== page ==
5 Steps to Get Your PPP Loan Forgiven
Whether you have recently received a loan or plan to apply soon, you should get familiar with the details of the Payment Protection Program (PPP) so you can fully take advantage of loan forgiveness.Update: Information has been updated to reflect recent changes made by Congress in the PPP Flexibility Act (PPPFA) and issued a new interim final rule that implements changes made by the PPPFA. The SBA updated the PPP loan forgiveness application to now include two types of forms: a regular Form 3508 and Form 3508EZ . Learn more.
There are two important conditions for PPP loans to be forgiven:
- The loan proceeds are used to cover payroll costs, and most mortgage interest, rent, and utility costs over the 8 week period after the loan is made; and
- Employee and compensation levels are maintained
If you are unable to comply with the requirements, the terms of an unforgiven PPP loan are still pretty generous - 1 percent interest, paid back over two years, with no other borrower or prepayment fees.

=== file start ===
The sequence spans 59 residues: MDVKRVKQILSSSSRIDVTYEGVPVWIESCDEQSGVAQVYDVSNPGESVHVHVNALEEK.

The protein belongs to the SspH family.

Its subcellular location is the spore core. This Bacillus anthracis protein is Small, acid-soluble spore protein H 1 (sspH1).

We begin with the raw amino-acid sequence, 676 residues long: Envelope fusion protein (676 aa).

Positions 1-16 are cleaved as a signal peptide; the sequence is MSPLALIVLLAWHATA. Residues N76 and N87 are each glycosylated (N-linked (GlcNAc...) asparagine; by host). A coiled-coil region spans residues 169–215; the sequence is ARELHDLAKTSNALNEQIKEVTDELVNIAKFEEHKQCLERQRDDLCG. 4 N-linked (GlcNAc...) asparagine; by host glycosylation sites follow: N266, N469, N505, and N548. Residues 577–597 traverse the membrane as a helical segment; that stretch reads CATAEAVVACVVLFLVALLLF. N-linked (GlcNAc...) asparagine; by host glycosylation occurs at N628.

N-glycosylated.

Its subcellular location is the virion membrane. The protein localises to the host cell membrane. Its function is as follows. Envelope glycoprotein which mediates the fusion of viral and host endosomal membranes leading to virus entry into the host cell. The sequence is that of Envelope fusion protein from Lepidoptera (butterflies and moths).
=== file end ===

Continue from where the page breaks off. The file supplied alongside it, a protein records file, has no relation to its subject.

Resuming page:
But even with an almost interest-free rate, let’s be honest - it would be pretty nice to get that loan forgiven. Follow these five steps to ensure PPP loan forgiveness.
Step 1: Plan to spend the loan on the intended use: payroll, mortgage interest, rent, and utilities
Your PPP loan will be forgiven if you spend 100 percent of the funds on payroll, mortgage interest, rent, and utilities in the eight weeks after receiving the loan. You must spend at least 75 percent specifically on payroll. The other 25 percent can be divided up between rent, utilities, and mortgage interest (if applicable).